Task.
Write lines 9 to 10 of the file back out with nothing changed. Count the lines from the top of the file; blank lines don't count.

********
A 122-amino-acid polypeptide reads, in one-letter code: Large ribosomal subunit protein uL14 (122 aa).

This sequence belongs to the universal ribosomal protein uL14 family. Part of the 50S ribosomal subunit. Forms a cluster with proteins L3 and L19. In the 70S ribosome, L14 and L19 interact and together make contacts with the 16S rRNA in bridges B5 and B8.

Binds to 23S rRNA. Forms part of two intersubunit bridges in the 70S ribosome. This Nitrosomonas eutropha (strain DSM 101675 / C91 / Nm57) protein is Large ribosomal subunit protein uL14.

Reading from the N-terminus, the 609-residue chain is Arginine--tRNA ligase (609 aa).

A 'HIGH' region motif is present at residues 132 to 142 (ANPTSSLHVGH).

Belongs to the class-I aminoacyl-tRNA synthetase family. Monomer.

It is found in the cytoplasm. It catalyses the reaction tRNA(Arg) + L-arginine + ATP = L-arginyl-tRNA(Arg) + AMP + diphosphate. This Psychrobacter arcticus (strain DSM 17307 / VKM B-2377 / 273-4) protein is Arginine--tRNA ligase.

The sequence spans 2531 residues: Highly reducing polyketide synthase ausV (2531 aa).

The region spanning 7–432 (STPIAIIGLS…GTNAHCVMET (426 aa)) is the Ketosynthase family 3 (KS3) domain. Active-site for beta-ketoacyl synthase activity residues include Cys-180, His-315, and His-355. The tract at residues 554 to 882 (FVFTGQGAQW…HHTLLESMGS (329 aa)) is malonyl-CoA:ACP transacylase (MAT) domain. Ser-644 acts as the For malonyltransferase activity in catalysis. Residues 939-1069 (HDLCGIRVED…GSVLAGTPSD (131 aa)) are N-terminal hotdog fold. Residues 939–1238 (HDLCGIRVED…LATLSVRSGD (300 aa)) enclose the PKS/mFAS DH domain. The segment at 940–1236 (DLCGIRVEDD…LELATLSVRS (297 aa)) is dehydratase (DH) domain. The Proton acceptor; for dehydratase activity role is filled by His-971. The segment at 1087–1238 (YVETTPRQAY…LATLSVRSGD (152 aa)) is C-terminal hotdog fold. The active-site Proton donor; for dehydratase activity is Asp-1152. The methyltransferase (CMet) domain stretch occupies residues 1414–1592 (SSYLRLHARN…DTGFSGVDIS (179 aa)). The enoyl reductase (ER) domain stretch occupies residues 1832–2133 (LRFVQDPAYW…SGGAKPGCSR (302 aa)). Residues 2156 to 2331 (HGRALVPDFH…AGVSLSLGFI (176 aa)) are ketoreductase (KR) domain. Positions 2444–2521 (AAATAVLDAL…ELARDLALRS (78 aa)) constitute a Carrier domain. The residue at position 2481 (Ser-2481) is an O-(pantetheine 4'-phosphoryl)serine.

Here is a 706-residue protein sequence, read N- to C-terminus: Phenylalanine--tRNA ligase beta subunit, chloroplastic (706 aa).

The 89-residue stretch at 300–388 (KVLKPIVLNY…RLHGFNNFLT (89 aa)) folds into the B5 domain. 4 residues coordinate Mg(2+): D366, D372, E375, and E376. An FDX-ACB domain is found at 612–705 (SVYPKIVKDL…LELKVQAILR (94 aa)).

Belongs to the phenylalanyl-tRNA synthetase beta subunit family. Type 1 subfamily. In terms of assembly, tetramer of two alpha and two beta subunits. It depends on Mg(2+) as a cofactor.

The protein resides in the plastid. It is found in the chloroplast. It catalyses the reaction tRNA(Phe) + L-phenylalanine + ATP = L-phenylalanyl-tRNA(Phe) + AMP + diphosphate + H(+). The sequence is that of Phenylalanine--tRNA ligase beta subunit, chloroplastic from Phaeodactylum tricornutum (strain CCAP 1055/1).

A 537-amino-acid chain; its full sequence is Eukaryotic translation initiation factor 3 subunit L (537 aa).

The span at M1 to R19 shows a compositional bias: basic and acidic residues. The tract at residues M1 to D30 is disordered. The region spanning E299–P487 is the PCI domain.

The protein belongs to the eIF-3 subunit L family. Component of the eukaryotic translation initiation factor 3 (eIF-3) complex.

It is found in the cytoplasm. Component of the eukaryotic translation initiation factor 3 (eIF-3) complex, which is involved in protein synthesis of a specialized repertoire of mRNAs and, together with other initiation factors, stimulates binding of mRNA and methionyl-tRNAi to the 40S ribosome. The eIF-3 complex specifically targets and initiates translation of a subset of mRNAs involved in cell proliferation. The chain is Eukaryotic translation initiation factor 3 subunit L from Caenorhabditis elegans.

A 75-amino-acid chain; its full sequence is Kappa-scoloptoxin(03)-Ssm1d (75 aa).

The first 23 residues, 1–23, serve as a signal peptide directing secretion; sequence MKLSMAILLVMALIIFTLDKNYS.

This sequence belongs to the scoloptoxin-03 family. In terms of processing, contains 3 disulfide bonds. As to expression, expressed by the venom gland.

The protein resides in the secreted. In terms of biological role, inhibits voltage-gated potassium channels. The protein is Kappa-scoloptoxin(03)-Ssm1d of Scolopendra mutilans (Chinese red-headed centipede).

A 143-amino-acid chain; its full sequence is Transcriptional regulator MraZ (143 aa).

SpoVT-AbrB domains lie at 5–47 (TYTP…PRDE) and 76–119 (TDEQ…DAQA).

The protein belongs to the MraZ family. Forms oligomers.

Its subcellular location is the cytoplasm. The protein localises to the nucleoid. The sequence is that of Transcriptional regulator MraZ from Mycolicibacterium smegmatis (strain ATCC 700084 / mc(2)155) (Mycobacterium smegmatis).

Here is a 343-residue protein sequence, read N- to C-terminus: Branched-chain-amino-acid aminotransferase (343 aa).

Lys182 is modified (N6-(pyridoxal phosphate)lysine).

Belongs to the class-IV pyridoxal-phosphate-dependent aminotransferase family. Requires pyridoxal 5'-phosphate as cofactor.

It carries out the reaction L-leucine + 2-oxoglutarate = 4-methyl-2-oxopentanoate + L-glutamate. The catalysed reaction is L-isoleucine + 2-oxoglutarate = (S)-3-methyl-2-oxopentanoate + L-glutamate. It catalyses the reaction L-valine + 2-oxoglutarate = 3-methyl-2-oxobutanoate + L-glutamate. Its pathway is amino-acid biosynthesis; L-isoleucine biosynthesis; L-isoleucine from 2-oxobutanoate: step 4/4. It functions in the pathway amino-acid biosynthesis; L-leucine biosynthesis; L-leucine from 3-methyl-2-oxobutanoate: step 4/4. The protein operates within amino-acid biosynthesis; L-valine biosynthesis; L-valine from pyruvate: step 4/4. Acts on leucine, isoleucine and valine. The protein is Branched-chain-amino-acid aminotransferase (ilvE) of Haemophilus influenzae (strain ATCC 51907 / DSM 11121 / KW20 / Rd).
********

The region spanning 7–432 (STPIAIIGLS…GTNAHCVMET (426 aa)) is the Ketosynthase family 3 (KS3) domain. Active-site for beta-ketoacyl synthase activity residues include Cys-180, His-315, and His-355. The tract at residues 554 to 882 (FVFTGQGAQW…HHTLLESMGS (329 aa)) is malonyl-CoA:ACP transacylase (MAT) domain. Ser-644 acts as the For malonyltransferase activity in catalysis. Residues 939-1069 (HDLCGIRVED…GSVLAGTPSD (131 aa)) are N-terminal hotdog fold. Residues 939–1238 (HDLCGIRVED…LATLSVRSGD (300 aa)) enclose the PKS/mFAS DH domain. The segment at 940–1236 (DLCGIRVEDD…LELATLSVRS (297 aa)) is dehydratase (DH) domain. The Proton acceptor; for dehydratase activity role is filled by His-971. The segment at 1087–1238 (YVETTPRQAY…LATLSVRSGD (152 aa)) is C-terminal hotdog fold. The active-site Proton donor; for dehydratase activity is Asp-1152. The methyltransferase (CMet) domain stretch occupies residues 1414–1592 (SSYLRLHARN…DTGFSGVDIS (179 aa)). The enoyl reductase (ER) domain stretch occupies residues 1832–2133 (LRFVQDPAYW…SGGAKPGCSR (302 aa)). Residues 2156 to 2331 (HGRALVPDFH…AGVSLSLGFI (176 aa)) are ketoreductase (KR) domain. Positions 2444–2521 (AAATAVLDAL…ELARDLALRS (78 aa)) constitute a Carrier domain. The residue at position 2481 (Ser-2481) is an O-(pantetheine 4'-phosphoryl)serine.

Here is a 706-residue protein sequence, read N- to C-terminus: Phenylalanine--tRNA ligase beta subunit, chloroplastic (706 aa).